Our varied group enjoyed working together. We were forced to take a glimpse into some very unpleasant lives being lived among us; but legal problems, which are basically human problems, can be interesting. Without commenting on whether grand juries are good or bad, I can say people I met took it seriously. 

We had a pot-luck the final session. I asked how many, if we were asked to serve three more months, would agree? Nearly everyone raised a hand.

[The column above appeared in the Las Cruces Sun-News this morning, Sunday, 8 January, as well as on the newspaper's website and KRWG-TV's website.]
[It seems in order to thank court staff for their unfailing courtesy and helpfulness.  We met Alma, who kind of kept the whole thing running, as well as several court reporters, bailiffs, and others.  They were great.  ]
[It may shock some readers to hear that although we had long discussions on some cases, some took under five minutes to hear the Instructions and testimony, deliberate, and report to Heather whether or not at least eight of us had voted to indict.  (We couldn't even tell her the exact vote.)  However, for indictment purposes, some cases are that simple.  An officer reports that she saw a car going 70 in a hospital zone and that when she made the traffic stop the driver, Abel Smith, emerged mumbling, "I'm soooooo shit-faced," then falls on the ground, and scientific tests confirmed the driver's blood-alcohol percentage of .19.  Is it more likely than not that the driver drove while intoxicated?  Although I unfailingly asked whether anyone had a question or concern, it sometimes happened that, quite reasonably, none of us did.  Sure, at trial the defense attorney can try to prove the driver was Abel's twin brother, Cain, or that the breathalizer hadn't been calibrated for 17 years, or that a search of the car, turning up methamphetamine as well as an open bottle of tequila, was illegal.  But no one's making those arguments to us, at this stage of the proceedings.  We're not convicting anyone, or assessing legal issues such as the propriety of a search.  We don't meet the accused, and in some cases don't meet the officer who actually made the stop or conducted the search, so we're not making fine judgments on witness credibility.  Or imprisoning anyone.]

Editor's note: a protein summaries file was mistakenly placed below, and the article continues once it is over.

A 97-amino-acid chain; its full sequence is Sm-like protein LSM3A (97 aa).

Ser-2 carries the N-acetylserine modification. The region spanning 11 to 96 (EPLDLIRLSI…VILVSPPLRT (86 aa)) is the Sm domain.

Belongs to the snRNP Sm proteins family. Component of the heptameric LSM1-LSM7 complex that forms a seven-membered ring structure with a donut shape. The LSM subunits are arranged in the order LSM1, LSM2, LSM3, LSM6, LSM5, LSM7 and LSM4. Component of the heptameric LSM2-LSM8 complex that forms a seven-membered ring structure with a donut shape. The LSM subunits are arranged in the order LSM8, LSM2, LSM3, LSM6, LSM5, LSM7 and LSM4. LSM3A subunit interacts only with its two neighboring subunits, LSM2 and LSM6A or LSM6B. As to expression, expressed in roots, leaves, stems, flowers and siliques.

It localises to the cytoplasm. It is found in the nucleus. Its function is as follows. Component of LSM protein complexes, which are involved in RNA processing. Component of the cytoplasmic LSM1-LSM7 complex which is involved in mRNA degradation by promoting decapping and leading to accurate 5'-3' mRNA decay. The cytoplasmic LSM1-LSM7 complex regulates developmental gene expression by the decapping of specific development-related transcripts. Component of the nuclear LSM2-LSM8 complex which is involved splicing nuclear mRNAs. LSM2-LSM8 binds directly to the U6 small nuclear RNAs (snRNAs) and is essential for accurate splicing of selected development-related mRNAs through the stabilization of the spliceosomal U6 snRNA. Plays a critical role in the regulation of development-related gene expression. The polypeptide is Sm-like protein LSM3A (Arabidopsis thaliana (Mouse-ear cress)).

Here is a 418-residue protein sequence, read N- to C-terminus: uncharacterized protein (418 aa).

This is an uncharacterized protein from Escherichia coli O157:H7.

[I should note that the accused can ask to testify to the grand jury; or he or she, or his or her lawyer, can suggest the grand jury subpoena a particular witness who allegedly be helpful to the accused; but these rights are very rarely utilized.  Nor would a competent lawyer want to invoke them in the average case.] 
[I may write some later column on the legitimate political question of whether grand juries ought to continue or should be phased out.   The alternative is a preliminary hearing, in which the two sides, with lawyers, fight a kind of preliminary trial.  This has benefits for the defense.  It's also public.  Defense attorneys argue that it's fairer.  On the other hand, it's probably more costly.] 

1 comment:

  1. A news article, not an opinion -- uncommon for an opinion column. Yet, informative and enjoyable. Well done.